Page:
Climate change is one of the biggest issues of our time. 97% of scientists agree that it is a real threat and a very serious one (1). But it’s not just the scientific community that is talking about this; more and more people are getting involved. Just this past weekend, National Geographic released a documentary called Before the Flood, where Leonardo DiCaprio acting as a UN Messenger of Peace explores climate change. It shows where and how climate change affects us today and what can we expect in the future. It also identifies actions everyone can take to help prevent the worst case scenario. Changing our diet is one of the important steps mentioned, and that’s where entomophagy and SENS Foods can offer the best solution.
Palm oil and beef are a problem
The documentary highlights two significant issues related to food and nutrition that affect climate change. The first one is the mass production of palm oil, the cheapest oil used in food production today. For example, nearly 80% of rainforests in Indonesia have been burned down and replaced by large mono-crop plantations of palm oil. With a decreasing size of world’s rain forests, we are losing an important factor in climate stabilization.
The second issue is mass cattle farming. In the USA, 47% of land is used for food production. Of that, 70% is used solely to grow feed for cattle, whereas fruits, vegetables, and nuts make up only 1%. The methane that cattle produce contributes up to 12% of the total greenhouse gas emissions in the US.
Gidon Eshel, Ph.D., a research professor in environmental physics, commented:
His advice was to switch to chicken, which requires only 20% of the space reserved for cattle, or eat tofu and avoid meat altogether. But we know there is a much better option: Insects!
Insects are a part of the solution
If we compare, for example, crickets to cattle and chicken in terms of farming efficiency, it becomes apparent that they are the superior choice.
- To produce the same amount of protein crickets need 12x less feed than cattle, and half as much as chickens.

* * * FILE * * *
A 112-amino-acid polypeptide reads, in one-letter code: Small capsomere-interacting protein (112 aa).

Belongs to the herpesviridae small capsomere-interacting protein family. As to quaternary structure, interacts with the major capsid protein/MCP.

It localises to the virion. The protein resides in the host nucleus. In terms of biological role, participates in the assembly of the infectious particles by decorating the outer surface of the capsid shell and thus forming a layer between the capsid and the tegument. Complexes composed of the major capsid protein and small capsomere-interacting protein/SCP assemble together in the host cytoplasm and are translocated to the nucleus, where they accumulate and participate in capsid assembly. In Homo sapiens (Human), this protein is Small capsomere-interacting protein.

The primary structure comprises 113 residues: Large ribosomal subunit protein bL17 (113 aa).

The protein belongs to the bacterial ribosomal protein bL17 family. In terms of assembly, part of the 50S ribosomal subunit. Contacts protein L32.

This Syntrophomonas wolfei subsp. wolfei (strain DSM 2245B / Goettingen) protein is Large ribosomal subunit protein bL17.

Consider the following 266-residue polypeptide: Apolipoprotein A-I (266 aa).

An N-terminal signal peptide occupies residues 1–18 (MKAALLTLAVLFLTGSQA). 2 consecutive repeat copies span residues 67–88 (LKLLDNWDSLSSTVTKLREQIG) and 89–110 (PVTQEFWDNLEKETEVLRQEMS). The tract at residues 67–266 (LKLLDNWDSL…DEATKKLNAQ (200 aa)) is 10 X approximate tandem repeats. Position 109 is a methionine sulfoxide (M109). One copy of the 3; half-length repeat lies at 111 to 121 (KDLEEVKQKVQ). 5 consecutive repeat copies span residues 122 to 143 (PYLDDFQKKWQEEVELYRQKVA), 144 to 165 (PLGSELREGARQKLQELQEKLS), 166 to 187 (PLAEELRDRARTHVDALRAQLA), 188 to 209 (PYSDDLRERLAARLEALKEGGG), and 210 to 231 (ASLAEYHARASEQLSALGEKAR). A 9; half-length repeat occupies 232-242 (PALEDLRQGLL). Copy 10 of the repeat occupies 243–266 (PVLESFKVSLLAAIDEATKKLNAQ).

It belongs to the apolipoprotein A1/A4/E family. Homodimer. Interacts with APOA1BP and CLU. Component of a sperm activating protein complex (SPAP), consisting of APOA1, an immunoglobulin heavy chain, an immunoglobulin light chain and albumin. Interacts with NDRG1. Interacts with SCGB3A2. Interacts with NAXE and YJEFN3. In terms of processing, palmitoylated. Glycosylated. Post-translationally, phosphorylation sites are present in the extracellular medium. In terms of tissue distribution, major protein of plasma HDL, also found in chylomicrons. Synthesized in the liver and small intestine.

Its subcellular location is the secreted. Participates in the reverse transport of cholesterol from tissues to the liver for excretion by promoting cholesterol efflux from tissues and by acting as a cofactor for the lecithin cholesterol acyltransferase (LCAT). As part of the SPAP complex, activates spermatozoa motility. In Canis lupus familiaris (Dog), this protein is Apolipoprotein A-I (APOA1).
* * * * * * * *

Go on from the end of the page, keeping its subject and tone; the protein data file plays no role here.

- Crickets also only need 15l of water compared to the 30 000l of water that cattle need and 2300l that chickens need.
- Crickets will require only 15m2 of farm land compared to the 250m2 for cattle and 45m2 for chickens.
Compared to cattle, weight for weight, insects also emit 80x less methane, which would make them the best choice regardless of the farming superiority (2). We also know that cricket flour is superior to tofu when it comes to ethics, as we’ve shown in one of our previous articles.
But this is not just us at SENS Foods that have come to the conclusion that insects need to become a part of our everyday diet. In 2010, Jeffrey Sachs, the director of the Earth Institute at Columbia University, published a study (3,4) in which he argued that agriculture was the leading cause of anthropogenic induced climate change, and that the world will need new agricultural technologies and patterns of food consumption based on healthier and more sustainable diets. He said that feeding future populations will require the development of alternative sources of protein such as, among others, insects.
Also the Food and Agriculture Organization of the United Nations (FAO) highlights some benefits of insect consumption in their 2013 report (5) that make it a relevant alternative to meat eating, and therefore something that will help in the fight against climate change.